Last night I met with some old friends from the Naval Academy. As we cannot meet in person these days, seeing each other digitally is a good alternative. Many of us have now spread out across cities and countries, and connecting this way actually is quite nice. As most of us went to officer training school and the Naval Academy together, it doesn’t take long to tune in, even though we don’t speak often. Having the same background and having gone through the same challenges create strong bonds.
We obviously discussed the recent events in the world, including the protests we see after the horrifying death of George Floyd in Minneapolis. We discussed the ethics, leadership, divergence and the general state of people’s minds.
I shared my thoughts on one of the books I am currently reading, “Call sign Chaos” by Jim Mattis and Bing West. Jim Mattis is a four-star general, and was one of the “adults in the room” serving as Secretary of Defense in the early days of the Trump administration.
General Mattis’ career is impressive, a career firmly built on his thoughts on service, integrity, strategy and leadership. One of the many things I take away from his book is his view on strategic intent, and his commitment to making sure that everyone under his command really understand the purpose of the strategy.
Next, when a clear understanding is achieved, the general lets his subordinate have the authority and the mandate to lead and operate as required. Flexibility and trust within the boundaries of the strategy is what matters.
I think we can learn a lot from this principle. First of all, we sometimes make our strategy too complicated for most of our colleagues to understand. Secondly, we tend to keep our strategy more or less secret from most employees rather than creating common sense of unity and direction.
From my experience we cannot underestimate the need to talk about strategy, frequently and through multiple channels. If the organization doesn’t know the strategic intentions, how can we expect great execution?
And also, if we haven’t allowed for local decision-making and flexibility to adjust and adapt to what’s actually happening on the ground, there will be incoherence and hesitance. Trust is just so much better than control.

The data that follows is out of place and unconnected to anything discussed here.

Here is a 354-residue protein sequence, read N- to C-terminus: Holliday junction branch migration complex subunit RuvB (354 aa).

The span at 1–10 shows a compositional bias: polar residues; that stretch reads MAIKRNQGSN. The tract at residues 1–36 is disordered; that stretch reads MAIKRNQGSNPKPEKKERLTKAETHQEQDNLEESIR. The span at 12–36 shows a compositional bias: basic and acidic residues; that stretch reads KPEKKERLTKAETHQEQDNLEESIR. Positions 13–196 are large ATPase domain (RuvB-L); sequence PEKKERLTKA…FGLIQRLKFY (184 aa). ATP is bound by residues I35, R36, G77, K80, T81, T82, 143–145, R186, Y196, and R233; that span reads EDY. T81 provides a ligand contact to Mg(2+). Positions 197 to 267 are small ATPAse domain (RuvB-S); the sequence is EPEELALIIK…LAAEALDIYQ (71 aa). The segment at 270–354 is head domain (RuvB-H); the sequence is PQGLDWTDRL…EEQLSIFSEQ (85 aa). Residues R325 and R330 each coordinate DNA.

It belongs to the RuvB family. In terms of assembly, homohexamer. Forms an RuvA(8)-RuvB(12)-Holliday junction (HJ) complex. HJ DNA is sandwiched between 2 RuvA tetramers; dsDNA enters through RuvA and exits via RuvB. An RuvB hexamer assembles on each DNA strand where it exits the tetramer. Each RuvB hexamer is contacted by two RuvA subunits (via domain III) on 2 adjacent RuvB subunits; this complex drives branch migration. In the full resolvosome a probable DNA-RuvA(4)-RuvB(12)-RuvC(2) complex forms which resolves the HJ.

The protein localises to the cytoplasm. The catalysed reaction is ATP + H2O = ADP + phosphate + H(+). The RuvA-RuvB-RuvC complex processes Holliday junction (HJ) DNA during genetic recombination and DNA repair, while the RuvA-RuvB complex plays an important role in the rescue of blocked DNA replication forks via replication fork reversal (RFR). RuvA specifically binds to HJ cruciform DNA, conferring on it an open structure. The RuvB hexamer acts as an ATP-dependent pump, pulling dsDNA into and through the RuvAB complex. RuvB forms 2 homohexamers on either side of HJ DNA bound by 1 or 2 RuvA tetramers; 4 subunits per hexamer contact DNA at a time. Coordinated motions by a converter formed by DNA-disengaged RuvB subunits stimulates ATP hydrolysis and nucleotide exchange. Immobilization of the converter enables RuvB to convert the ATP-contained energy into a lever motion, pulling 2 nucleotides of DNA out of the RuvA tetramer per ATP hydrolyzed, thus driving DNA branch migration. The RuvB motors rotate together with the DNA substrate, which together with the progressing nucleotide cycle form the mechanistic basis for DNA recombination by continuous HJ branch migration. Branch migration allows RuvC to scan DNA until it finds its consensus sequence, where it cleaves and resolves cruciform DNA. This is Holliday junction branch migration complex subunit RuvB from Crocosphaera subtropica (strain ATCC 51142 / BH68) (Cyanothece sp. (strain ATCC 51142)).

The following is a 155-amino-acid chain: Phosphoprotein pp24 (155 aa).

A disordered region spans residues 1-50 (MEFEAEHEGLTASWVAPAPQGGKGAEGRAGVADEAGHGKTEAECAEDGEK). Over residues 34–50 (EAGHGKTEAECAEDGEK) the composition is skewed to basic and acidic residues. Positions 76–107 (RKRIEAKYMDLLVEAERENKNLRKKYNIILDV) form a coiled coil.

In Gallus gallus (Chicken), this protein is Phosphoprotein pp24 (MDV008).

I take away three key points:
- Clear strategic intent
- The importance of communicating strategy
- Flexibility and trust within strategic boundaries
I sometimes feel that I talk about the same things all the time. However, I have learnt that repetition is a good thing. If you really want to be good at something, repeating, learning, failing and adjusting is necessary. At one company I used to work for, the strategy and positioning was changed every three to five years. This became very confusing for everyone, and this organization still struggles to excel in what it does, to the detriment of shareholders, employees and customers.
It is clear from the book that General Mattis is a man of integrity. His latest comment on President Trump is crystal clear. In our digital chat my friends and I discussed this, and the reflection is that experienced military professionals like General Mattis base their views on the best analysis there is, a deep understanding of facts, challenges and risks as well as a very clear mission of protecting our democracy, humanity and the values that we hold dear.
General Mattis advocates two other important principles:
- Make sure to get real feedback
This is an important reminder to all of us wherever we are and whatever we do. There is no such thing as “alternative facts”. We need to be honest and truthful. Since the pendulum tends to find its way back, I hope what we have seen the latest few years creates momentum for a different direction.
In the meantime, I bring with me some great insights from “Call sign chaos”: strategic intent, clear communication to everyone, flexibility and trust, feedback and learning. Read for yourself.
Kind regards, Klaus-Anders